The program provides new clothing, hygiene products, housewares and more. There’s no other organization in Pennsylvania like it, he said.

 

 Erie Times-News: Is there a need for a program like this in Erie?

John Kowalczyk: Yes. A lot of the vets we find are on the streets.

 Erie has 22,000 veterans’ families. That’s not counting Crawford or Venango.

 What we’re doing, no one else has done.

 

ETN: How did this come about?

JK: I had no intention of ever doing this.

 A friend of mine has a place like this in Albany (N.Y.). I was visiting him about a year ago, and he was telling me about this veterans place that he was doing.

 I thought it was a great idea, and we suggested it. It was clear everyone was very supportive of this.

 It’s been a whirlwind.

 The building we’re in now we’re leasing. Four of us put in money to start it, and we got our 501(c)(3) status in March.

 We’ve now started talking to different organizations in the community to get donations.

 ETN: You haven’t profited a dime off this. Why do it?

JK: Honor. If we can honor, and if I can do my part to honor, these men and women who have given their lives for freedom, that’s all I want.

 It’s sad. A lot of these people have been seriously wounded and then their benefits cut back.

 I wasn’t in the service, but my dad was.

 If we can give these vets something new and free, it makes such a difference.

 You wouldn’t believe when they come in; they weep.

 ETN: How can Erie support this effort?

JK: We only take new donations. There are organizations that take used, but we don’t.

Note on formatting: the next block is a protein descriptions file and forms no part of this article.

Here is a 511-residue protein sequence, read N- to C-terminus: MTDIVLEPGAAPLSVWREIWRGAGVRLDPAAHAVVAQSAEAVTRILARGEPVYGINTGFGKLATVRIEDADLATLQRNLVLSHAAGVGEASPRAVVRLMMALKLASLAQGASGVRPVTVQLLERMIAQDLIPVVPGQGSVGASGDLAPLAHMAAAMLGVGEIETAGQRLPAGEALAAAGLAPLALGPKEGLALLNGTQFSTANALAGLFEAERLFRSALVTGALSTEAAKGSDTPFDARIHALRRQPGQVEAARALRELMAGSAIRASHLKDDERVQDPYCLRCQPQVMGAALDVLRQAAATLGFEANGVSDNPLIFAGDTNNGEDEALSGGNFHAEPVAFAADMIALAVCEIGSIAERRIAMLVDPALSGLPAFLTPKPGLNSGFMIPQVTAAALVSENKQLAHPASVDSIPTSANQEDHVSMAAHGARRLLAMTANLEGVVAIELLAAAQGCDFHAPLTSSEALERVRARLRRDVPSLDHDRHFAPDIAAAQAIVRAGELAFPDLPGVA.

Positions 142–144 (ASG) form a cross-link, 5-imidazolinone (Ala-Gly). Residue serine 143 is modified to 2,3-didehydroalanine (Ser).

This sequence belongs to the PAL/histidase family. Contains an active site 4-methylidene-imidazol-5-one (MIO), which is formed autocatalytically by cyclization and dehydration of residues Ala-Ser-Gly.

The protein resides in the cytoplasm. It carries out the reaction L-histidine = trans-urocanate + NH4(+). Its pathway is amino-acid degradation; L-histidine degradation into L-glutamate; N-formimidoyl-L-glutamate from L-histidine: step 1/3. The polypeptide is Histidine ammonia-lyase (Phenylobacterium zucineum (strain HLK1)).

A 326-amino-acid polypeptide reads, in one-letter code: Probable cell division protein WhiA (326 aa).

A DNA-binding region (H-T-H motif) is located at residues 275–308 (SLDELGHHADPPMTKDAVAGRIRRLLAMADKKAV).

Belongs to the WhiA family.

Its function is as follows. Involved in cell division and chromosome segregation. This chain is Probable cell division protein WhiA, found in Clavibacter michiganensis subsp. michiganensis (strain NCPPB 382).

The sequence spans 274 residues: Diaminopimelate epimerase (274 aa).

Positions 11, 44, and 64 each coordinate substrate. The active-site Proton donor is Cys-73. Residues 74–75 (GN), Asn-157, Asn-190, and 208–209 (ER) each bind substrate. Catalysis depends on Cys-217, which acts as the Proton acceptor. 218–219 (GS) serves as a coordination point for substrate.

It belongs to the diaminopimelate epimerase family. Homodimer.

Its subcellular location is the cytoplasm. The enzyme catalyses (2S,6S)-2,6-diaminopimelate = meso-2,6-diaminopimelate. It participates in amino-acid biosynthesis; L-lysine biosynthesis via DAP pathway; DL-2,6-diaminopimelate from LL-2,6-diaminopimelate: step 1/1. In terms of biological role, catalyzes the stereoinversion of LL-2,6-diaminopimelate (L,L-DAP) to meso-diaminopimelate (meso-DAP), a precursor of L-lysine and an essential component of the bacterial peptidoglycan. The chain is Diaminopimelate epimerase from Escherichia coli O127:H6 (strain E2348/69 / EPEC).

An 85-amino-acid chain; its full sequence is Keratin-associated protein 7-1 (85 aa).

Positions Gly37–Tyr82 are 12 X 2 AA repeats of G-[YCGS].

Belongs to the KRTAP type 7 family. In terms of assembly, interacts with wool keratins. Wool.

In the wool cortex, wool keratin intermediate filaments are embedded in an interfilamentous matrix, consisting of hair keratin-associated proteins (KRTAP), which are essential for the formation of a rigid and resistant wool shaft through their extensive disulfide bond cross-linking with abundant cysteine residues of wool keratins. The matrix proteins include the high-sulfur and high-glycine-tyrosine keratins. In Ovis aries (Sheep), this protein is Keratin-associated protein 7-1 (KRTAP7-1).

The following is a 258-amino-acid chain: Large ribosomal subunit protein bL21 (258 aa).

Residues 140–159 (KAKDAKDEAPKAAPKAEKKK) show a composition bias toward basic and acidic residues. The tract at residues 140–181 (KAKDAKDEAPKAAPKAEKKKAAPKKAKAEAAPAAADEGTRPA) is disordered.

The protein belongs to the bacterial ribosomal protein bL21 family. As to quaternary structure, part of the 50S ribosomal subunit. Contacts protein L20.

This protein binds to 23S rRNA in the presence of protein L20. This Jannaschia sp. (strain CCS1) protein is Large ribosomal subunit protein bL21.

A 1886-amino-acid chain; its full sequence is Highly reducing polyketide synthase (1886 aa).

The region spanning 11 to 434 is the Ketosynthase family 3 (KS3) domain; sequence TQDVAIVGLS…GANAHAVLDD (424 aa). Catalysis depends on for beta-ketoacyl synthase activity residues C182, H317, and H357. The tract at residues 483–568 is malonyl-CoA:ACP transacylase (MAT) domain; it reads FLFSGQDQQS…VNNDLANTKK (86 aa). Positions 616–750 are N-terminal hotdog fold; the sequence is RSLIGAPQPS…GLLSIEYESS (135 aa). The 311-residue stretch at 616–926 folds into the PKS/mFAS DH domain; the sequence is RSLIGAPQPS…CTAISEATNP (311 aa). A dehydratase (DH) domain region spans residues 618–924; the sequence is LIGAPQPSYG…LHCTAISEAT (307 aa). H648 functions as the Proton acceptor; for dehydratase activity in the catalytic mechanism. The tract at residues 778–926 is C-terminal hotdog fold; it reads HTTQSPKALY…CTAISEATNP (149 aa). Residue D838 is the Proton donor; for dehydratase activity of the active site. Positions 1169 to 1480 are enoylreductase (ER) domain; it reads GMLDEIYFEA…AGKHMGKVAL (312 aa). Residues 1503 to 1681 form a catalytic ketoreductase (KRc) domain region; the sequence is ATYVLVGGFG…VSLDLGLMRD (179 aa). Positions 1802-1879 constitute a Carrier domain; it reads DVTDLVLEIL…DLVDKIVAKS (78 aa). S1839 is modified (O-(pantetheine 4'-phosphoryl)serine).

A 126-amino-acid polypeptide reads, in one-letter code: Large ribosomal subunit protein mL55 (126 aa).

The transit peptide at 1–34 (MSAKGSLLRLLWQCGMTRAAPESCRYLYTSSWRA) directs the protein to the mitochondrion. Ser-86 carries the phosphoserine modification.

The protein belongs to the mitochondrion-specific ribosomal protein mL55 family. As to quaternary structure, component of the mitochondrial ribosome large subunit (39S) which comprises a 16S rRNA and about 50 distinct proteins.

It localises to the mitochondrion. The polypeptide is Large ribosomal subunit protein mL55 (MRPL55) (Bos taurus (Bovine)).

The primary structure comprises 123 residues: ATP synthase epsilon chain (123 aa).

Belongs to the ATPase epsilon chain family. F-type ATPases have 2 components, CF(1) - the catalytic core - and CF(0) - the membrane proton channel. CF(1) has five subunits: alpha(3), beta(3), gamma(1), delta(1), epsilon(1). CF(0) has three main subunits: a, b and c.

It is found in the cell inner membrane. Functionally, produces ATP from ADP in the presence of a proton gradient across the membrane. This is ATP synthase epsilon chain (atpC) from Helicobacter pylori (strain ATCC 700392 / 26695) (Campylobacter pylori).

The general public can help a few ways.

 We’ve got events — the American Heroes Golf Classic on Aug. 3 and a car rally that will be held here soon. You can donate online, either on our site or on our GoFundMe page.

 Some host what’s called a Welcome Home to Hope housewarming party.

 Someone hosts a party, and all the guests bring new items from a list we make that normally includes hygiene products, housewares and stuff like that, and then it’s all donated.

 ETN: Though it’s only been around a few months, what are some of the long-term goals of the organization?

JK: We want to be helping at least four veterans a day and 800 a year.

 We are continuing our outreach to get in front of organizations who realize how important this is to Erie.

 We’ve been talking to politicians and organizations to get the word out.

 We also need to expand. More and more people are coming from Crawford and Venango counties. We’re now looking at getting a place in Meadville.

 — Sarah Stemen

a932ed_c8649437359f4affade2e88ff9415622GUSSA of Gannon University rallies to support VMCE and veterans in need

VMCE News

 GUSSA (Gannon University Support Staff Association) collected items for VMCE and local veterans in need. The drive, which ended on November 10th, included personal care, clothing, and homegoods items which will be given free of charge to local veterans through VMCE. A speical thank you to GUSSA and Eileen Jolls for their support, on behalf of VMCE and local veterans. 

 
VMCE Celebrates official Grand Opening

VMCE News, Summer 2015

 Here is the Chairman’s Award presentation last Saturday at the Veterans Miracle Center Erie grand opening. Left to right are Chuck Turner, operations manager, Ron Alfieri, treasurer, Toni and Barry Feinman, founders of Jezreel International and VMC Albany, John Kowalczyk, director and founder of VMCE, Debby Kowalczyk, Tracy Mihalak, secretary, and Don Duberow, who is a retired 1st Sgt. from the Air Force and one of the founding partners and volunteers (Photo credits: Tom Heinrich)